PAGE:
22 Jan The Top Ten Among New York’s Favorite Books
The beloved, innovative, award-winning children’s story “The Snowy Day” – written and illustrated by Ezra Jack Keats—is the most checked out book in The New York Public Library’s 125-year history. A team of experts at the Library analyzed a series of factors to compile – for the first time ever – the 10 books that have been borrowed most since The New York Public Library was founded in 1895. The release of the list –as well as a limited-edition library card and MetroCard featuring artwork from The Snowy Day – launch a year-long celebration of The New York Public Library’s 125th anniversary.
The year will focus on appreciating and reaffirming the Library’s values of trust, inclusion, respect, and free and open access to information and knowledge, as well as its unique role supporting a true love of reading. The celebration will include special author talks, book lists, public programs, the much-anticipated reopening of the system’s completely renovated central circulating library, the Stavros Niarchos Foundation Library, and the opening of the Polonsky Exhibition of The New York Public Library Treasures, a permanent, free exhibition showcasing items from the Library’s robust research collections.
To develop the list of most checked out books, the Library evaluated a series of key factors –including historic checkout and circulation data (for all formats, including e-books), overall trends, current events, popularity, length of time in print, and presence in the Library catalog.
The full list:
- The Snowy Day by Ezra Jack Keats / 485,583 checkouts
- The Cat in the Hat by Dr. Seuss / 469,650 checkouts
- 1984 by George Orwell / 441,770 checkouts
- Where The Wild Things Are by Maurice Sendak / 436,016 checkouts
- To Kill A Mockingbird by Harper Lee / 422,912 checkouts
- Charlotte’s Web by E.B. White / 337,948 checkouts
- Fahrenheit 451 by Ray Bradbury / 316,404 checkouts
- How To Win Friends and Influence People by Dale Carnegie / 284,524 checkouts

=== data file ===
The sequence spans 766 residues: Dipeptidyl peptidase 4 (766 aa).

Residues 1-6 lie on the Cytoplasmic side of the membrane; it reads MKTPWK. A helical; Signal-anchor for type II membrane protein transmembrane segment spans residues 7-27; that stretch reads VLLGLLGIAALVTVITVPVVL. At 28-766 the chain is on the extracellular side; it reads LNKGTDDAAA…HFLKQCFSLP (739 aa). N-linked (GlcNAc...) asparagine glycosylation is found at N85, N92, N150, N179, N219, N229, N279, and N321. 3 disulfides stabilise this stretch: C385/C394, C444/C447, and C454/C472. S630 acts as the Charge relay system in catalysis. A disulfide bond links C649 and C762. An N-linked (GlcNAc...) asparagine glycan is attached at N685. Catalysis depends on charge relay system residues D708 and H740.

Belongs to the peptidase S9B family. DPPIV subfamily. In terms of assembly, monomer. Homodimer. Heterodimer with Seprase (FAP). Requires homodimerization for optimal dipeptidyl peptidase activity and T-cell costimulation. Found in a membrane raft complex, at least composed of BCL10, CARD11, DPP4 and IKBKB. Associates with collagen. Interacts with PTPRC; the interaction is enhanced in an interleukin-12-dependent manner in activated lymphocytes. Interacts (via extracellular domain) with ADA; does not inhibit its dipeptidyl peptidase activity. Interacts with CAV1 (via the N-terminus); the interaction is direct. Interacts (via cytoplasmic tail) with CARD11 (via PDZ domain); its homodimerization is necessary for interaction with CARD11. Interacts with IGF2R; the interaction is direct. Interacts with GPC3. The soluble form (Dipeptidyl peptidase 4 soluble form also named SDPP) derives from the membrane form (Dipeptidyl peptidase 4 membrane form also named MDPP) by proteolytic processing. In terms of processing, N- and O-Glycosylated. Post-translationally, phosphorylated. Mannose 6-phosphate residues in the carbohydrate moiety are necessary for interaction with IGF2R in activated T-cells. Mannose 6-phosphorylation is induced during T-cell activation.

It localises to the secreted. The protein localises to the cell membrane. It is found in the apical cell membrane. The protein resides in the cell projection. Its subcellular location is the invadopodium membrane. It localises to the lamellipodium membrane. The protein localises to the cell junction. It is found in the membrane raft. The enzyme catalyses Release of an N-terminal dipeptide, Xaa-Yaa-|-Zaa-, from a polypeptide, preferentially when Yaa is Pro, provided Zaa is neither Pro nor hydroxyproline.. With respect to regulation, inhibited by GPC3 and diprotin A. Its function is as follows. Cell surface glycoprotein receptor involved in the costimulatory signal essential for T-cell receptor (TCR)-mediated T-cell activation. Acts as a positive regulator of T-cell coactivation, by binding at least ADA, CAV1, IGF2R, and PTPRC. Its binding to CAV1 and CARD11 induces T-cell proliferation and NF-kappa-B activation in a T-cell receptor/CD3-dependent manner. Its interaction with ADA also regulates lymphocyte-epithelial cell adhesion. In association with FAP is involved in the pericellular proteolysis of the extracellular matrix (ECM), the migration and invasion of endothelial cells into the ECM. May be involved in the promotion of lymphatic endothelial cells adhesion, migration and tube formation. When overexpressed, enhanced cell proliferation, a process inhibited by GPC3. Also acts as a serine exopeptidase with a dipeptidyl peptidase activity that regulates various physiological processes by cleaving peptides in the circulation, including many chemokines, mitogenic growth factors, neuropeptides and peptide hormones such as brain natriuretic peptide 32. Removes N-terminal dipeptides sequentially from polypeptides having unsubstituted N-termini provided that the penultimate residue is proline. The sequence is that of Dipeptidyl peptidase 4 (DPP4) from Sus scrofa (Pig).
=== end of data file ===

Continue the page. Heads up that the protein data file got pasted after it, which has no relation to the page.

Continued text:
- Harry Potter and the Sorcerer’s Stone by J.K. Rowling / 231,022 checkouts
- The Very Hungry Caterpillar by Eric Carle / 189,550 checkouts
The list also includes an honorable mention: children’s book Goodnight Moon by Margaret Wise Brown, which would have been among the system’s top checkouts if not for an odd piece of history: extremely influential New York Public Library children’s librarian Anne Carroll Moore disliked the story so much when it was published in 1947 that the Library didn’t carry it … until 1972.
“For 125 years, the Library has uniquely sparked, supported, and fostered a true love of reading in the people of New York City and beyond,” said New York Public Library President Anthony W. Marx. “ Among our many roles, we look to connect people with the stories that capture their imaginations, take them places, stay with them over time, encourage them to keep turning pages, and greatly impact and shape their lives. The books on this list have transcended generations and, much like the Library itself, are as relevant today as they were when they first arrived. This list tells us something about New Yorkers over the last 125 years – what moves them, what excites them, what stands the test of time. It’s a perfect way to kick off our celebration of the Library’s 125th anniversary … and it’s just the beginning.”
The Snowy Day